From the work of F. Scott Fitzgerald, the Amazon pilot The Last Tycoon follows Golden Boy Monroe Stahr (Bomer), as he battles father figure and boss Pat Brady (Kelsey Grammer) for the soul of their movie studio. In a world darkened by the Great Depression and the growing influence of Hitler’s Germany, Monroe’s passion and ambition keeps him fighting to maintain his voice in 1930s Hollywood.
From the looks of the pilot, The Last Tycoon (co-starring Lily Collins) has impeccable costumes and is beautifully shot, bringing you right back into that era of 1930s Hollywood.
Since the way Amazon’s format worksis that they post the pilot first in order to gauge the public’s reaction and then order the rest of the series, Bomer commented, “Amazon has this incredibly unique, diplomatic process where people’s voices are heard, and we’re using this great interconnectedness we have, via the internet, to weigh in and to have a say in what we want to see and what we don’t.” He continued:
Having done television for almost 20 years now, a pilot is kind of like a rough draft. It’s like bringing people into your ultrasound and hooking up to the monitor and going, “Isn’t my baby beautiful?” “Yeah. I can only see the outline of it, but it looks like it might be.”
For me, I look at a pilot and go, “I see the landscape. I see the characters. I see the direction and the potential of the story.” And I also go, “That didn’t work. I could change that. Maybe that works. I don’t know. We’ll see.” For me, I look at it, as an actor, as what can I improve upon? So, to have it out there and judged solely on its own merit is really a unique experience for me.
Bomer also detailed how he prepared for the role:
I did a lot…I took movement classes that I wore my double-breasted suits to. I worked on my elocution because people spoke differently then. I was really trying to toe the line. I think that if I had spoken exactly the way that people spoke back then, it probably would have alienated people. At the same time, I at least felt the obligation to speak clearly. This is pre-Brando and pre-James Dean. Nobody mumbled back then. They spoke very clearly. I very comprehensively studied Irving Thalberg and his biographies. He’s who Fitzgerald roughly modeled the character after. He worked for him, as a writer, when he was at MGM. And, of course, I revisited the novel and the politics of MGM and the studio system at the time and familiarized myself with the world. There was a great deal of physical and literary work that went into it.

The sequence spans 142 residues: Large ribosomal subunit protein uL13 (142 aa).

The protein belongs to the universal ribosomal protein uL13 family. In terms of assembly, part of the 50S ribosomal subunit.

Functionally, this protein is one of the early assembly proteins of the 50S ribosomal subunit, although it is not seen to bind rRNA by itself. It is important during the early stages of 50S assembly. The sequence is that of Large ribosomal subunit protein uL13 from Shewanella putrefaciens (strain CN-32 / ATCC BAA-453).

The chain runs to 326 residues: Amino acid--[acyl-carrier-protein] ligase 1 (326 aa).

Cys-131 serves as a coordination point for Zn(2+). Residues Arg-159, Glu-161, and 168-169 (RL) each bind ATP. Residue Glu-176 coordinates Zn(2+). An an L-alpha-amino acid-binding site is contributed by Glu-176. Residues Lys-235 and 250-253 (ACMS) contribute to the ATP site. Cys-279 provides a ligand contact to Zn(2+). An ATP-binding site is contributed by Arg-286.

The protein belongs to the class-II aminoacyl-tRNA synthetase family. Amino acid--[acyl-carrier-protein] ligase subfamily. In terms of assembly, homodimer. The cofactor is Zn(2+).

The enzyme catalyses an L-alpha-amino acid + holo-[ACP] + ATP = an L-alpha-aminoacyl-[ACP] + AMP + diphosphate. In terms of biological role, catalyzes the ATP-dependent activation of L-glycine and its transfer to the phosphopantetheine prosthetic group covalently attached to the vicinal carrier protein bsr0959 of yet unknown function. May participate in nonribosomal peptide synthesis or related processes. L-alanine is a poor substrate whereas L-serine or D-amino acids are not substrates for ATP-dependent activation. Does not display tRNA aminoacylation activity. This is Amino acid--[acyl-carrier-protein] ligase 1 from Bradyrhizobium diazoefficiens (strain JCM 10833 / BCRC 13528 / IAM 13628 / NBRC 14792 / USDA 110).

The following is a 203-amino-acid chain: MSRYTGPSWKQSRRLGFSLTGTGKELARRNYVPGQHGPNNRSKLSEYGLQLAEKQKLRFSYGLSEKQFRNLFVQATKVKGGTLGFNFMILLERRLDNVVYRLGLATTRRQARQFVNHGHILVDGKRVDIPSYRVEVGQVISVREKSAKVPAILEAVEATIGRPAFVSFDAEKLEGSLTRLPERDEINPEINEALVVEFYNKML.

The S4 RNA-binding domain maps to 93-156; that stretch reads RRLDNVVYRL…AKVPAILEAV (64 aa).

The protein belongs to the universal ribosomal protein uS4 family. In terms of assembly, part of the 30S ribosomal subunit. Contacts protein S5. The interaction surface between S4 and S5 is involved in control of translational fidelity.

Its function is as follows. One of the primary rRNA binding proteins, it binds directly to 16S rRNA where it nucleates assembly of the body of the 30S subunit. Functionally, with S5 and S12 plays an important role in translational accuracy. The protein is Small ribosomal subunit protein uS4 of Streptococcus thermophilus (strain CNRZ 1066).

As for why he ultimately wanted to take on the role of Monroe Stahr (given that he was Billy Ray‘s one and only choice for the role), Bomer added:
I’m a long time Fitzgerald fan, as probably everyone in America is. And I’ve always been fascinated by that theme of, what is the price of the American dream and what parts of your soul do you walk away with? The conflict of art versus commerce was also very interesting to me…it was an incredible opportunity to work with really wonderful creatives and the script was fantastic. What was so interesting to me about the studio system was that a lot of the politics that were in play then are so really relevant to today.
On whether or not he would have enjoyed living in the 1930s time period himself, Bomer said it depends on who he’d be and where he was.
…Some of the politics, in terms of just the business and it being show business, hasn’t really changed that much. Some of the things I experience are probably pretty similar to what I would have experienced back then. But in some ways, we’ve grown exponentially. So, I’m really grateful to live in the times that I live in. I’d want to go back and party for a week, but I think I’d be ready to get back in my time capsule.
When it comes to the future of the series (which, as mentioned, has yet to be confirmed), Bomer added he was superstitious about hearing what Ray has in store should it get ordered in full.
Billy is a preternatural enthusiast. He would say things to me like, “Now, let me tell you about Episode 3.” I’m a bit superstitious, having done television for quite some time, and I would say, “Billy, I can’t wait to hear about it, but let’s just stay here for right now, see what happens, and enjoy this moment. When that moment comes, I want to talk to you all about it.”
Bomer also has a Montgomery Clift biopic project more or less in the works, the status on which he elaborated:
It is and it isn’t [happening]. If it were an easy story to tell, I think it would have been done a long time ago. Right now, we’re on a new draft that’s due in September, and we’re just making sure we get the story right. The last thing I want to do is having someone get behind a Montgomery Clift biopic, and then just do the first script that came out. Sometimes it takes a long time for these things to gestate. And I’m only going to do it if it’s the right story that’s told for the right reason, and that’s relevant to this day and age, as much as it pays homage to who this man was. Should that happen during the time when I’m still young enough to play him, perfect. And if not, hopefully someone else will get to play him because I do think it’s an incredible story.